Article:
Zero Mile Presents
Brent Cobb and Them
The National Reserve
215 N. Lumpkin St
Athens, GA, 30601
Doors 8:00 PM / Show 9:00 PM (event ends at 12:00 AM)
This event is 18 and over
Brent Cobb didn't set out to write an album that feels and sounds like the place he grew up. But now that the grooves have been cut in his debut LP, Shine on Rainy Day, there's no denying the people, the places and the vibe of his southcentral Georgia home infuse almost every song.
"It just is Georgia," Brent says in his musical drawl. "It's just that rural, easy-going way it feels down there on a nice spring evening when the wind's blowing warm and you smell wisteria, you know?"
It's quiet down there where he's from in Ellaville -- "population 1,609" -- laid back and forgotten in the shadow of Atlanta and Savannah. The people have blue-collar values and believe in treating your neighbor like you want to be treated. They believe in curses and the dark finger of Fate and wield a sharp, dark sense of humor that sustains them through the hardest of times. Distant radio stations, roadside honkytonks made of cinderblock and back-porch picking sessions heavy on the backbeat predominate under Spanish moss-strewn live oaks and loblolly pines.
It was the perfect place to grow up.
"Lord, when I die, let's make a deal," Brent sings on the album's swirling thesis statement, "South of Atlanta," "lay me down in that town where time stands still."
Shine on Rainy Day is an album Brent's been trying to make for a decade, enlisting his cousin and fellow Georgian, Dave Cobb, the Grammy Award-winning producer whose Elektra Records imprint Low Country Sound is home to the album.
Brent wanted to record an album that felt Southern, though not the kind of Southern you might expect. Neither Southern rock nor mainstream country, the sound sits somewhere on the wide bandwidth that exists between the two. Cousin Dave helped him find the right vibe, full of blue-eyed soul, country funk and the kind of swamp boogie sounds that predominated pop in the 1960s and early 1970s. There's a reason Georgia was always on Ray Charles' mind, after all.
"I don't mean to get weird and be into, like, deep shit, but it really has got to be blood," Brent said. "When I write songs, it's almost like I didn't write them. You know it's just like this is happening right now and it just comes out. He's the same way in the studio. He's like, 'Put this right here and play it like this,' and you're like why? And he's like, 'I don't know, it's just the way it's supposed to go.' That's exactly how I write songs."
Brent finds it a strange sensation to be so closely linked to someone. Though cousins, the Cobbs didn't know each other growing up. Dave's a little bit older than 29-year-old Brent and his father was the one brother who left the area and moved away -- to an island off the coast from Savannah. So when they first met -- as adults at an aunt's funeral -- Brent was wary. And a little bit of an ass.
"We're standing around outside and I was like, 'Man, we hear you're producing in L.A. What you produced?' just kind of like a jerk, really," Brent said with a laugh. "He told me Shooter Jennings' 'Put the O Back in Country,' and that floored me, man. Because me and my buddies working at a tree service, we'd get off work, somebody would get a 12 pack, we'd get stoned and listen to 'Put the O Back in Country,' man. We knew it was the cool country. We knew it was for real. Man, I mean it was the shit."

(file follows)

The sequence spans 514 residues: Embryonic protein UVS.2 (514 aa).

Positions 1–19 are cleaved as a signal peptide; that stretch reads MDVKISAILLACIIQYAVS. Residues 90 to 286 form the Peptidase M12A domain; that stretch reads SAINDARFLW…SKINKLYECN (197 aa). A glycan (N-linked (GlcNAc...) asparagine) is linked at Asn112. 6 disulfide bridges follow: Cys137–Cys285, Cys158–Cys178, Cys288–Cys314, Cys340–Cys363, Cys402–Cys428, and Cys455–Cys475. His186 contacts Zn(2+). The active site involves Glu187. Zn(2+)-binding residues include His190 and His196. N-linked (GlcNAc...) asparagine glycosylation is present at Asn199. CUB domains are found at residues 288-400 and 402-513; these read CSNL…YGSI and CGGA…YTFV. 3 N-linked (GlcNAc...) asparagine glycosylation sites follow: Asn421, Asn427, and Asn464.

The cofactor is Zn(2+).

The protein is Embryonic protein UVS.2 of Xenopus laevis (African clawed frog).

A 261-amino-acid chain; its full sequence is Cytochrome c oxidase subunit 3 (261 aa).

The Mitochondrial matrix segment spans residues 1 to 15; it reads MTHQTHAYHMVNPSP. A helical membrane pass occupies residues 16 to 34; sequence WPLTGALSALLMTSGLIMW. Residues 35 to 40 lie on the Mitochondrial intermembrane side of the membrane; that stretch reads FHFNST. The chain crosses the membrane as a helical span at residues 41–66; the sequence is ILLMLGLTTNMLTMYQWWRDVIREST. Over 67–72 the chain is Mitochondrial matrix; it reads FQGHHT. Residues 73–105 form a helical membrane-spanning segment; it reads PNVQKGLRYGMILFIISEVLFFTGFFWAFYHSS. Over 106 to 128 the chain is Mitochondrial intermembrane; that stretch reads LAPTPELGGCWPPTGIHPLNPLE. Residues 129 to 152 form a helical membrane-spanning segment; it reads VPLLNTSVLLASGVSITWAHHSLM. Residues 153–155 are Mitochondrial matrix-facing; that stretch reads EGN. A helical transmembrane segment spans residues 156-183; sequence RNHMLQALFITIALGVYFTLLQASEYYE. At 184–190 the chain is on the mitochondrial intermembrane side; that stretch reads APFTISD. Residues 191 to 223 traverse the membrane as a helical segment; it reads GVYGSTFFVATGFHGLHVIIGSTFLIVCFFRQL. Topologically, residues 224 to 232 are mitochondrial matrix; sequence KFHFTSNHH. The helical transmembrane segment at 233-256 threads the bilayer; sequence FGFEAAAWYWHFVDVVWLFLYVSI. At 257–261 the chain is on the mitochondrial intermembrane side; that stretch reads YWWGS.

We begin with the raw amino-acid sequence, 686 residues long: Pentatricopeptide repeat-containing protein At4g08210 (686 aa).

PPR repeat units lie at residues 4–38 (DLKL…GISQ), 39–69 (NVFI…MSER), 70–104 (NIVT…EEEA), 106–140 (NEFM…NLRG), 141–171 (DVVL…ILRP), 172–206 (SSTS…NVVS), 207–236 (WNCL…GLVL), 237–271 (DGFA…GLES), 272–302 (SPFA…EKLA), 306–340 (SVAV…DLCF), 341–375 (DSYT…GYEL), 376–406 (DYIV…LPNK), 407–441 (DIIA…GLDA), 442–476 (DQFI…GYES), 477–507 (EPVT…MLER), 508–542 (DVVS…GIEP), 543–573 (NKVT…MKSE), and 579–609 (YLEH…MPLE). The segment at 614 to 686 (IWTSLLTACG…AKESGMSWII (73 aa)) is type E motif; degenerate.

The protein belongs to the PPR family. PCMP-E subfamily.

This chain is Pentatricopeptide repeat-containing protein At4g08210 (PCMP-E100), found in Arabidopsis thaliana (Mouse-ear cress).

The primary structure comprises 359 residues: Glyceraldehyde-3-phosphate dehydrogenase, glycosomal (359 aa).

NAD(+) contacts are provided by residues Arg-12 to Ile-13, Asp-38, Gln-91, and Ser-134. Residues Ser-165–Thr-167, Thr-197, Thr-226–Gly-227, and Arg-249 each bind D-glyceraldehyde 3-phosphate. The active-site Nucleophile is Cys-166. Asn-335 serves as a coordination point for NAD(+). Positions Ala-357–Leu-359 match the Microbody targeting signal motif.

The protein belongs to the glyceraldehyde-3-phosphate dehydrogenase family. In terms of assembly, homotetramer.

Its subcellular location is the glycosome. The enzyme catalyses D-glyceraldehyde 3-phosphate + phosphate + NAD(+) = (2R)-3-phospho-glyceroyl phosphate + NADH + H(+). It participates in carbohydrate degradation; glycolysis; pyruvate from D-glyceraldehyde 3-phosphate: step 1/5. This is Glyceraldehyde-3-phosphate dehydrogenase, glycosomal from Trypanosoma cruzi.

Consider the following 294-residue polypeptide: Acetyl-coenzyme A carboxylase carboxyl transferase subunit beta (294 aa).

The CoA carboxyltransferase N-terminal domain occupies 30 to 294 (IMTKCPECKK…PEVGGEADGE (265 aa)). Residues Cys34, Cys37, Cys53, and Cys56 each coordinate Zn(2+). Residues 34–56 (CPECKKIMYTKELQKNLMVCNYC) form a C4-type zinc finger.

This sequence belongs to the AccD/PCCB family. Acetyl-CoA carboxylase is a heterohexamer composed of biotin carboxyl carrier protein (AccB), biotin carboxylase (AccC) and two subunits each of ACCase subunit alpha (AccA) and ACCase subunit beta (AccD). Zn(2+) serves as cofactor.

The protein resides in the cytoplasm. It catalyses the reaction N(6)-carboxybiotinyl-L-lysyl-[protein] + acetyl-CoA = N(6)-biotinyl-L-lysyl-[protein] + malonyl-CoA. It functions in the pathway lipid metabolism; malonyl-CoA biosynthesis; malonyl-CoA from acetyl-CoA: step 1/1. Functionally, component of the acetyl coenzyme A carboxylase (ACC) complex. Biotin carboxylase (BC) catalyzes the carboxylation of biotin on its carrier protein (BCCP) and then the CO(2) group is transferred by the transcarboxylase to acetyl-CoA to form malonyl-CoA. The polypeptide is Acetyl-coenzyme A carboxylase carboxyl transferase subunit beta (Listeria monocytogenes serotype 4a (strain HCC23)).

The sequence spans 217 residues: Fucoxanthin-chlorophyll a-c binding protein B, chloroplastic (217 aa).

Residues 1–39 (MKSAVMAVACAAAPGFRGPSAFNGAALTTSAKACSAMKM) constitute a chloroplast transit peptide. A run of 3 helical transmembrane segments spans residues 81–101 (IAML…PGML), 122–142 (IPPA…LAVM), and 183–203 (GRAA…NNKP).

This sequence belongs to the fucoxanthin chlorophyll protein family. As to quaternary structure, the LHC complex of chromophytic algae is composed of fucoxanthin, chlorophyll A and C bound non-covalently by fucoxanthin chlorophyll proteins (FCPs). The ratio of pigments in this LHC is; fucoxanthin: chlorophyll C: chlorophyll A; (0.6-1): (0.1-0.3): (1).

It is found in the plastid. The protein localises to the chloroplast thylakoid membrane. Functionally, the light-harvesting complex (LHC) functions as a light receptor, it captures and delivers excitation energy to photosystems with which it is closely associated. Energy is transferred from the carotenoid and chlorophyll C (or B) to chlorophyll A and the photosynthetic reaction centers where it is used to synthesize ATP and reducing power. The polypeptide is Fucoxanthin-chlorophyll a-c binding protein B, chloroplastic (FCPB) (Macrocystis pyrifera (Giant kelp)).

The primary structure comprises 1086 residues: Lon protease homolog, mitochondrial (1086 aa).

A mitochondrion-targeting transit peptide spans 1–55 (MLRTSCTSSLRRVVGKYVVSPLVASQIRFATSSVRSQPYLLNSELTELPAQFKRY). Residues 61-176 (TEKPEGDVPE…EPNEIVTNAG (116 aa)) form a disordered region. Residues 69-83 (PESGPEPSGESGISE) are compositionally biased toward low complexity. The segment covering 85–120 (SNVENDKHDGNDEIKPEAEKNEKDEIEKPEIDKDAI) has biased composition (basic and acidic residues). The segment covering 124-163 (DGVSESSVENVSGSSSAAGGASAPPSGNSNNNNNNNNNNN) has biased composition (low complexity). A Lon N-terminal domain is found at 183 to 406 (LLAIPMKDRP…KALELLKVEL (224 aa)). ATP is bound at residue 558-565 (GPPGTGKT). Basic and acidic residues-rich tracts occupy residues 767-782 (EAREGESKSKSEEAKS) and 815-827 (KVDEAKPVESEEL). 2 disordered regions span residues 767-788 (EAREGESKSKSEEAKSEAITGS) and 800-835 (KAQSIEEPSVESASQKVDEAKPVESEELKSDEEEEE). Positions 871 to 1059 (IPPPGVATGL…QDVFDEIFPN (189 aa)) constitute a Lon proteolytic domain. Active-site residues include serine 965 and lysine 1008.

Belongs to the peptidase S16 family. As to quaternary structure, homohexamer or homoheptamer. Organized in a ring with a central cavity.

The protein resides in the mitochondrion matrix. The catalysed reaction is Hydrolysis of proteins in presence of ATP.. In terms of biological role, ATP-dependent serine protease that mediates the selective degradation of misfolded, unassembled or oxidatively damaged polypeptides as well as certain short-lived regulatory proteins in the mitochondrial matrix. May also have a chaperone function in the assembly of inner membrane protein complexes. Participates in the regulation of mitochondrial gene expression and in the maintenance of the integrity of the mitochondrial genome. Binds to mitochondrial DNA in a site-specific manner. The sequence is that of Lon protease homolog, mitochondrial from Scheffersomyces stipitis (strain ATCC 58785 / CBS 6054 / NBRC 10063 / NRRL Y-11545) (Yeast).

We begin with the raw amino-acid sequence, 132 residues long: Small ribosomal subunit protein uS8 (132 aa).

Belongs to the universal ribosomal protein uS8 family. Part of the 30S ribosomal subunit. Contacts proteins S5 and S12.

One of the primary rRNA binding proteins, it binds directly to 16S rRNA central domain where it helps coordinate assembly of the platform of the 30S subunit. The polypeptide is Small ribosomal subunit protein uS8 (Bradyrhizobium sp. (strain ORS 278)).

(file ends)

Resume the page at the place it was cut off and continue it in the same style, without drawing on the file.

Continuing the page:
Brent's dad shamelessly slipped Dave a disc of six acoustic songs Brent recorded as he left town. Dave didn't really want to listen to it, but his wife, Lydia, convinced him to stick it in the car's player on the way to the airport. Not long after Jennings called and invited Brent out to Los Angeles.
He spent four months there, but after living through an earthquake, a drought, a near car-jacking and a drive-by shooting he returned home where he lived for about four months before an old acquaintance from the area, Luke Bryan, called out of the blue. Bryan invited Brent to stay with him and his wife for a week to write and get to know Nashville.
Not long after he returned for good and recorded a well-received EP that led to 3½ years on the road, touring with a band and opening for every big player in country. He decided that wasn't what he was looking for either, and began to focus more deeply on songwriting. He landed several cuts -- most notably Miranda Lambert's "Old Shit," Kenny Chesney's "Don't It" and Bryan's "Tailgate Blues"- while working on his own songs and searching for a direction for his long-delayed debut.
Meanwhile, Dave left L.A. for Nashville and began building a reputation as one of music's most exciting producers for his work with Chris Stapleton, Jamey Johnson, Sturgill Simpson and Jason Isbell. As part of his deal with Elektra, he conceived of a concept album called Southern Family and thought it only right his "bitch ass little cousin" have a part. "So I was like, 'I'll be there,'" Brent said. He contributed "Down Home" to the album and also mentioned the project to Lambert, who wanted in and sang the Brent-written "Sweet By & By," a standout on an album full of them.
It was during these sessions that the Cobbs began to notice a real connection in the way they would approach songs during the recording process. "It just felt like home, you know?" Brent said. "I made the comment, 'Dude, let's just do it.' So we did."